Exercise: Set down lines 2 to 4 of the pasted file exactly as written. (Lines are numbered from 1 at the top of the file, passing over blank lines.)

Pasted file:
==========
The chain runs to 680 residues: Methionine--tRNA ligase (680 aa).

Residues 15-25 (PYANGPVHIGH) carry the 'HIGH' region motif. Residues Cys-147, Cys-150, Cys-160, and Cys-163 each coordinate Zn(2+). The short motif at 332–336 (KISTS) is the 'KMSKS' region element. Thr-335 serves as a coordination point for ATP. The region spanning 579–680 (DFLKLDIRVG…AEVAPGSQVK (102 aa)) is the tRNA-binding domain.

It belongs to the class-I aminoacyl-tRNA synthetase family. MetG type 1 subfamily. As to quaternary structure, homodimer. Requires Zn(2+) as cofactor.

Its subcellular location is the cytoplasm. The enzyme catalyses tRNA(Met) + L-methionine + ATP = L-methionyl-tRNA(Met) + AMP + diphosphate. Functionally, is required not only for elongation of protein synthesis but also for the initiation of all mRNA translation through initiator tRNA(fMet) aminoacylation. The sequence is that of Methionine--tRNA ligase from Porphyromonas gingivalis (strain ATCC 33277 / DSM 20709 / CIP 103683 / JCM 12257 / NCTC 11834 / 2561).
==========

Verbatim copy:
Residues 15-25 (PYANGPVHIGH) carry the 'HIGH' region motif. Residues Cys-147, Cys-150, Cys-160, and Cys-163 each coordinate Zn(2+). The short motif at 332–336 (KISTS) is the 'KMSKS' region element. Thr-335 serves as a coordination point for ATP. The region spanning 579–680 (DFLKLDIRVG…AEVAPGSQVK (102 aa)) is the tRNA-binding domain.

It belongs to the class-I aminoacyl-tRNA synthetase family. MetG type 1 subfamily. As to quaternary structure, homodimer. Requires Zn(2+) as cofactor.

Its subcellular location is the cytoplasm. The enzyme catalyses tRNA(Met) + L-methionine + ATP = L-methionyl-tRNA(Met) + AMP + diphosphate. Functionally, is required not only for elongation of protein synthesis but also for the initiation of all mRNA translation through initiator tRNA(fMet) aminoacylation. The sequence is that of Methionine--tRNA ligase from Porphyromonas gingivalis (strain ATCC 33277 / DSM 20709 / CIP 103683 / JCM 12257 / NCTC 11834 / 2561).